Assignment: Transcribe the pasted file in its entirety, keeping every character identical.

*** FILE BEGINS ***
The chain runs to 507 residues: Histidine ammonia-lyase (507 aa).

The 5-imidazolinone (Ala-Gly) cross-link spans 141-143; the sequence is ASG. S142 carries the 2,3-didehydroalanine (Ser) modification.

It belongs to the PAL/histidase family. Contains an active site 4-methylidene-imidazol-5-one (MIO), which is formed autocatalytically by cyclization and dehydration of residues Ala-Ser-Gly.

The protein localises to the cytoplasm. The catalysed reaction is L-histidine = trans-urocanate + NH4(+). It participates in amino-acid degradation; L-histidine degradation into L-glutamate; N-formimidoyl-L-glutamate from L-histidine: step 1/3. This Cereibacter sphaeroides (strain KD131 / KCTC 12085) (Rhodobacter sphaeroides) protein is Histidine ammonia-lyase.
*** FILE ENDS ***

The chain runs to 507 residues: Histidine ammonia-lyase (507 aa).

The 5-imidazolinone (Ala-Gly) cross-link spans 141-143; the sequence is ASG. S142 carries the 2,3-didehydroalanine (Ser) modification.

It belongs to the PAL/histidase family. Contains an active site 4-methylidene-imidazol-5-one (MIO), which is formed autocatalytically by cyclization and dehydration of residues Ala-Ser-Gly.

The protein localises to the cytoplasm. The catalysed reaction is L-histidine = trans-urocanate + NH4(+). It participates in amino-acid degradation; L-histidine degradation into L-glutamate; N-formimidoyl-L-glutamate from L-histidine: step 1/3. This Cereibacter sphaeroides (strain KD131 / KCTC 12085) (Rhodobacter sphaeroides) protein is Histidine ammonia-lyase.